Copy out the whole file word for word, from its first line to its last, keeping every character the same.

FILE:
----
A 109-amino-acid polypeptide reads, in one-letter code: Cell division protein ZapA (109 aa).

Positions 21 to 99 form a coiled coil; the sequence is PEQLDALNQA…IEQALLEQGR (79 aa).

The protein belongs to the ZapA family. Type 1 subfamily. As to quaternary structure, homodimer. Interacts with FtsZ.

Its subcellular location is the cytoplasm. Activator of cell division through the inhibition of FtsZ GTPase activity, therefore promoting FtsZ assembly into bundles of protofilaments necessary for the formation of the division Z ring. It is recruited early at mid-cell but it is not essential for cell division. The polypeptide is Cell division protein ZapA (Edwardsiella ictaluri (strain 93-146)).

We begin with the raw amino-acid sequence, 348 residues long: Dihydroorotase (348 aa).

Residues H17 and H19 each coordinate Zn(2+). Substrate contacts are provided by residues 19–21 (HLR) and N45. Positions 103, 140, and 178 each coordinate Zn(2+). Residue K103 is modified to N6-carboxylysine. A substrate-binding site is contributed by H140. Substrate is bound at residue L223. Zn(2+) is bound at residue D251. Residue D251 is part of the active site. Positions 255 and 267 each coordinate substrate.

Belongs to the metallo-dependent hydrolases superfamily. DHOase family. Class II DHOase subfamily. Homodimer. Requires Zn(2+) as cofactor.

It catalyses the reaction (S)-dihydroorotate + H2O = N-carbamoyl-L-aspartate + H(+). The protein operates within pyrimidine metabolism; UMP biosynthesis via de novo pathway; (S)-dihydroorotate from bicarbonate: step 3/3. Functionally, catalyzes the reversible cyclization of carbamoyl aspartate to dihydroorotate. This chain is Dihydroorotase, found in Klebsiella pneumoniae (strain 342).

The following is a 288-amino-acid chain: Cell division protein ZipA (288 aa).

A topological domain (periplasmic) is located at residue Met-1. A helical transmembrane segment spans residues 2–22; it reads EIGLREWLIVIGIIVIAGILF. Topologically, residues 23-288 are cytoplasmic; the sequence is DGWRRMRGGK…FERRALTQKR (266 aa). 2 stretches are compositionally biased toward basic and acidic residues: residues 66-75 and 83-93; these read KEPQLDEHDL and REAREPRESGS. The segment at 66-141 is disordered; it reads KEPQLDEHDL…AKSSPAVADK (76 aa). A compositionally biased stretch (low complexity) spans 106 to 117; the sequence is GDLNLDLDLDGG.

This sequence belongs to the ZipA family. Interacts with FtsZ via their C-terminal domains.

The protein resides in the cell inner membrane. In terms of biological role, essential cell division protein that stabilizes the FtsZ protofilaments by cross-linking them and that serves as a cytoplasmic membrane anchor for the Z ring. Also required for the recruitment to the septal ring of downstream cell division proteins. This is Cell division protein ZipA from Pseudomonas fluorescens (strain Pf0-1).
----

A 109-amino-acid polypeptide reads, in one-letter code: Cell division protein ZapA (109 aa).

Positions 21 to 99 form a coiled coil; the sequence is PEQLDALNQA…IEQALLEQGR (79 aa).

The protein belongs to the ZapA family. Type 1 subfamily. As to quaternary structure, homodimer. Interacts with FtsZ.

Its subcellular location is the cytoplasm. Activator of cell division through the inhibition of FtsZ GTPase activity, therefore promoting FtsZ assembly into bundles of protofilaments necessary for the formation of the division Z ring. It is recruited early at mid-cell but it is not essential for cell division. The polypeptide is Cell division protein ZapA (Edwardsiella ictaluri (strain 93-146)).

We begin with the raw amino-acid sequence, 348 residues long: Dihydroorotase (348 aa).

Residues H17 and H19 each coordinate Zn(2+). Substrate contacts are provided by residues 19–21 (HLR) and N45. Positions 103, 140, and 178 each coordinate Zn(2+). Residue K103 is modified to N6-carboxylysine. A substrate-binding site is contributed by H140. Substrate is bound at residue L223. Zn(2+) is bound at residue D251. Residue D251 is part of the active site. Positions 255 and 267 each coordinate substrate.

Belongs to the metallo-dependent hydrolases superfamily. DHOase family. Class II DHOase subfamily. Homodimer. Requires Zn(2+) as cofactor.

It catalyses the reaction (S)-dihydroorotate + H2O = N-carbamoyl-L-aspartate + H(+). The protein operates within pyrimidine metabolism; UMP biosynthesis via de novo pathway; (S)-dihydroorotate from bicarbonate: step 3/3. Functionally, catalyzes the reversible cyclization of carbamoyl aspartate to dihydroorotate. This chain is Dihydroorotase, found in Klebsiella pneumoniae (strain 342).

The following is a 288-amino-acid chain: Cell division protein ZipA (288 aa).

A topological domain (periplasmic) is located at residue Met-1. A helical transmembrane segment spans residues 2–22; it reads EIGLREWLIVIGIIVIAGILF. Topologically, residues 23-288 are cytoplasmic; the sequence is DGWRRMRGGK…FERRALTQKR (266 aa). 2 stretches are compositionally biased toward basic and acidic residues: residues 66-75 and 83-93; these read KEPQLDEHDL and REAREPRESGS. The segment at 66-141 is disordered; it reads KEPQLDEHDL…AKSSPAVADK (76 aa). A compositionally biased stretch (low complexity) spans 106 to 117; the sequence is GDLNLDLDLDGG.

This sequence belongs to the ZipA family. Interacts with FtsZ via their C-terminal domains.

The protein resides in the cell inner membrane. In terms of biological role, essential cell division protein that stabilizes the FtsZ protofilaments by cross-linking them and that serves as a cytoplasmic membrane anchor for the Z ring. Also required for the recruitment to the septal ring of downstream cell division proteins. This is Cell division protein ZipA from Pseudomonas fluorescens (strain Pf0-1).